Regardless of profit, and hopeless of fame,
Yet heedless of censure, and fearless of blame,
We travers’d the vale, or we haunted the grove,
As free as the birds that were chanting above;
Where the fair face of Nature was bright with a smile.
Enraptur’d in silence we gaz’d for a while;
Then as clear and as artless resounded our lays,
As the sky or the stream we endeavour’d to praise;
While strains of delight the pure pleasures impart
That thrill’d through each bosom, and glow’d in each heart;
But when from the east, with dun vapours o’ercast,
Came horrors bestriding the bleak howling blast;
When rude echoing rocks with brown cataracts foam’d,
And bewilder’d in mist the sad traveller roam’d;
When to part us, loud storms and deep gullies conspir’d,
And sublime meditation to garrats retir’d;
To the workings of fancy to give a relief,
We sat ourselves down to imagine some grief,
Till we conjur’d up phantoms so solemn and sad,
As, if they had lasted, would make us half mad;
Then in strains so affecting we pour’d the soft ditty,
As mov’d both the rocks and their echoes to pity:
And to prove it, each note of the soul-moving strain
In more sonorous sounds was return’d back again;
And we, silly souls, were so proud of our parts,
When we thought that our pathos had reach’d their hard hearts!
But when grave looking Hymen had kindl’d his torch,
With a pure lambent flame that would glow but not scorch,
The Muses, who plain humble virtues revere,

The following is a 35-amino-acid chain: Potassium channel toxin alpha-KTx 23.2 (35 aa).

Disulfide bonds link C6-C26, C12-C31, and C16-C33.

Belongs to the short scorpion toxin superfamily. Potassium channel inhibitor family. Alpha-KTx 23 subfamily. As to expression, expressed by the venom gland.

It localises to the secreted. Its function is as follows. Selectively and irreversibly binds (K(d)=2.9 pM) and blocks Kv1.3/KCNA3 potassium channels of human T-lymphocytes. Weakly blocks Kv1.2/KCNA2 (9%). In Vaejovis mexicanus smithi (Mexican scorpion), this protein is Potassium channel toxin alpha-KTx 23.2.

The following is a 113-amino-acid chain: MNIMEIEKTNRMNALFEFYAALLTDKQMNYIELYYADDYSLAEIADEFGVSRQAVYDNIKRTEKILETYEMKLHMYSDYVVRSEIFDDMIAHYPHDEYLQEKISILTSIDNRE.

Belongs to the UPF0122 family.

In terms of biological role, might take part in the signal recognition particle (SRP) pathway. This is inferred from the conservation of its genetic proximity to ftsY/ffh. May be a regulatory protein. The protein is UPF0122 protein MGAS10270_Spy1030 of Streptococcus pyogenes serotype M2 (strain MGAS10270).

Were affrighted to look on his brow so austere;
The cottage so humble, or sanctified dome,
For the revels of fancy afforded no room;
And the lyre and the garland, were forc’d to give place
To duties domestic, and records of grace:
Then farewell Illysus, adieu Hippocrene,
The vales of Arcadia and Tempe so green;
To the hills of Judea we now must draw near,
King Lemuel’s good mother’s wise maxims to hear,
And strive to leave none of the duties undone
Which the matron prescrib’d for the spouse of her son;
For my own part, I labour’d and strove with my might
To do all that the proverbs applauded as right:
Fine coverings I made that with tapestry vied,
And with heather and madder my fleeces I dy’d,
While the sun shone I still made the most of his light,
And my candle most faithfully burnt through the night;
And while that and large fires through the winter did glow,
Not a farthing my household would care for the snow:
Their plaids, hose, and garters, with scarlet adorn’d,
Chill December they braved, and its rigours they scorn’d;
Yet these were not all my pretensions to claim
Of a matron industrious and virtuous the name;
My mate (can you doubt it?) was known in the gates,
Among seniors, and elders, and men of estates:
I made him a coat of a grave solemn hue,
Two threads they were black, and the other two blue;
So warm, and so clerical, comely and cheap,
‘Twas a proof both of thrift and contrivance so deep;
His cravats of muslin were spun by my hands,
I knit all his stockings and stitch’d all his bands;
Till the neighbours all swore by St. Bridget herself,
Such a wife was worth titles, and beauty, and pelf.
Quite dead and extinct all poetical fire,
At the foot of the cradle conceal’d lay my lyre;
What witchcraft had alter’d its form I ne’er knew,
But by some means or other a whistle it grew;
The brats in succession all jingled its bells,
While its music to them the piano excels:
But when slowly and surely the cold hand of time
Had stole my complexion, and wither’d my prime,
Resolv’d for a while to respire at my ease,
In Clydesdale I courted the soft western breeze;
Whose fresh breathing whispers my languor could soothe,
With visions of fancy, and dreams of my youth.